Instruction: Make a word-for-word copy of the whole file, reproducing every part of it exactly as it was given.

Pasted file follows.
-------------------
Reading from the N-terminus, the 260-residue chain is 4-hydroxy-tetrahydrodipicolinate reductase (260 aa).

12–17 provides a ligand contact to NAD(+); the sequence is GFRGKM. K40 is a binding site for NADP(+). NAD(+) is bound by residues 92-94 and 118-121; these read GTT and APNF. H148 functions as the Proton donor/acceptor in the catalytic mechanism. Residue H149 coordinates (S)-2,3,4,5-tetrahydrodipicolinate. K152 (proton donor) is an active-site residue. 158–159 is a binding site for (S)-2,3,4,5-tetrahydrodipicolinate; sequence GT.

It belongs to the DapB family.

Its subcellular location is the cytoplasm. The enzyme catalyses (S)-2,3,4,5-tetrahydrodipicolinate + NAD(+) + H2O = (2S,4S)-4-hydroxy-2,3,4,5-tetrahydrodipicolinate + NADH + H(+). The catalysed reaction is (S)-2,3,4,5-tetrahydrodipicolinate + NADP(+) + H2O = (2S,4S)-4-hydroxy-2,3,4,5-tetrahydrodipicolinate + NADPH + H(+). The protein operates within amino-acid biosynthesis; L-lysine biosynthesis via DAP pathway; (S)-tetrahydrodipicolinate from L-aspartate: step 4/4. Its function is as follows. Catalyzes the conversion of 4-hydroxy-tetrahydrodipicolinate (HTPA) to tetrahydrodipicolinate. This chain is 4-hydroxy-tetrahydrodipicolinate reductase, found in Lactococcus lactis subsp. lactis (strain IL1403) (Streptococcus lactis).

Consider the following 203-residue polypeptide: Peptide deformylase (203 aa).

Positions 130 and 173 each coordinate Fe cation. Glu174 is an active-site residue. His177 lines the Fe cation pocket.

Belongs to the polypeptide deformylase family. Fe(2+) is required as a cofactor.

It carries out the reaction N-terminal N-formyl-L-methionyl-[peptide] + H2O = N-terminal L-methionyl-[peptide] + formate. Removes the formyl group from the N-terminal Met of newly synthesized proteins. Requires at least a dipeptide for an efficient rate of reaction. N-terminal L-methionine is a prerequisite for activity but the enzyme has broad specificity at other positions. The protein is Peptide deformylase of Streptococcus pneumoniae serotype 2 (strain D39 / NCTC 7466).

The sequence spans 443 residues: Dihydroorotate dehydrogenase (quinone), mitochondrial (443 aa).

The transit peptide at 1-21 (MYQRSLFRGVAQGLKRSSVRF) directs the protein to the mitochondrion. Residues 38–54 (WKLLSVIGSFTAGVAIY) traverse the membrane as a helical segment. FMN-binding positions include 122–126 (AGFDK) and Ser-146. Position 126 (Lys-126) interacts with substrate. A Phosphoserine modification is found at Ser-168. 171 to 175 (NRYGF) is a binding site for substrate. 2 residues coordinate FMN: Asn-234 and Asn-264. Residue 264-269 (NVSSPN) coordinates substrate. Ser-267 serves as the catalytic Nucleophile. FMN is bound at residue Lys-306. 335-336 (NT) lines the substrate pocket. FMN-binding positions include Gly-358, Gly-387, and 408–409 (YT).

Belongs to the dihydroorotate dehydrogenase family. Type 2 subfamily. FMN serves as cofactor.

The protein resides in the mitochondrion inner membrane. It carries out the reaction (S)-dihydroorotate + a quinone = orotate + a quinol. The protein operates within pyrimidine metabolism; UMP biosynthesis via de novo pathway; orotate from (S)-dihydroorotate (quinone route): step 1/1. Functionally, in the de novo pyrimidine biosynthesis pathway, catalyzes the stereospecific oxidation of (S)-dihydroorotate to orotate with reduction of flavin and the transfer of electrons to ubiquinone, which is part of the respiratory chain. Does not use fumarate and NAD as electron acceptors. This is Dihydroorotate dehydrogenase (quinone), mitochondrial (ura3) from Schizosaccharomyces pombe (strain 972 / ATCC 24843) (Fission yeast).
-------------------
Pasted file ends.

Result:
Reading from the N-terminus, the 260-residue chain is 4-hydroxy-tetrahydrodipicolinate reductase (260 aa).

12–17 provides a ligand contact to NAD(+); the sequence is GFRGKM. K40 is a binding site for NADP(+). NAD(+) is bound by residues 92-94 and 118-121; these read GTT and APNF. H148 functions as the Proton donor/acceptor in the catalytic mechanism. Residue H149 coordinates (S)-2,3,4,5-tetrahydrodipicolinate. K152 (proton donor) is an active-site residue. 158–159 is a binding site for (S)-2,3,4,5-tetrahydrodipicolinate; sequence GT.

It belongs to the DapB family.

Its subcellular location is the cytoplasm. The enzyme catalyses (S)-2,3,4,5-tetrahydrodipicolinate + NAD(+) + H2O = (2S,4S)-4-hydroxy-2,3,4,5-tetrahydrodipicolinate + NADH + H(+). The catalysed reaction is (S)-2,3,4,5-tetrahydrodipicolinate + NADP(+) + H2O = (2S,4S)-4-hydroxy-2,3,4,5-tetrahydrodipicolinate + NADPH + H(+). The protein operates within amino-acid biosynthesis; L-lysine biosynthesis via DAP pathway; (S)-tetrahydrodipicolinate from L-aspartate: step 4/4. Its function is as follows. Catalyzes the conversion of 4-hydroxy-tetrahydrodipicolinate (HTPA) to tetrahydrodipicolinate. This chain is 4-hydroxy-tetrahydrodipicolinate reductase, found in Lactococcus lactis subsp. lactis (strain IL1403) (Streptococcus lactis).

Consider the following 203-residue polypeptide: Peptide deformylase (203 aa).

Positions 130 and 173 each coordinate Fe cation. Glu174 is an active-site residue. His177 lines the Fe cation pocket.

Belongs to the polypeptide deformylase family. Fe(2+) is required as a cofactor.

It carries out the reaction N-terminal N-formyl-L-methionyl-[peptide] + H2O = N-terminal L-methionyl-[peptide] + formate. Removes the formyl group from the N-terminal Met of newly synthesized proteins. Requires at least a dipeptide for an efficient rate of reaction. N-terminal L-methionine is a prerequisite for activity but the enzyme has broad specificity at other positions. The protein is Peptide deformylase of Streptococcus pneumoniae serotype 2 (strain D39 / NCTC 7466).

The sequence spans 443 residues: Dihydroorotate dehydrogenase (quinone), mitochondrial (443 aa).

The transit peptide at 1-21 (MYQRSLFRGVAQGLKRSSVRF) directs the protein to the mitochondrion. Residues 38–54 (WKLLSVIGSFTAGVAIY) traverse the membrane as a helical segment. FMN-binding positions include 122–126 (AGFDK) and Ser-146. Position 126 (Lys-126) interacts with substrate. A Phosphoserine modification is found at Ser-168. 171 to 175 (NRYGF) is a binding site for substrate. 2 residues coordinate FMN: Asn-234 and Asn-264. Residue 264-269 (NVSSPN) coordinates substrate. Ser-267 serves as the catalytic Nucleophile. FMN is bound at residue Lys-306. 335-336 (NT) lines the substrate pocket. FMN-binding positions include Gly-358, Gly-387, and 408–409 (YT).

Belongs to the dihydroorotate dehydrogenase family. Type 2 subfamily. FMN serves as cofactor.

The protein resides in the mitochondrion inner membrane. It carries out the reaction (S)-dihydroorotate + a quinone = orotate + a quinol. The protein operates within pyrimidine metabolism; UMP biosynthesis via de novo pathway; orotate from (S)-dihydroorotate (quinone route): step 1/1. Functionally, in the de novo pyrimidine biosynthesis pathway, catalyzes the stereospecific oxidation of (S)-dihydroorotate to orotate with reduction of flavin and the transfer of electrons to ubiquinone, which is part of the respiratory chain. Does not use fumarate and NAD as electron acceptors. This is Dihydroorotate dehydrogenase (quinone), mitochondrial (ura3) from Schizosaccharomyces pombe (strain 972 / ATCC 24843) (Fission yeast).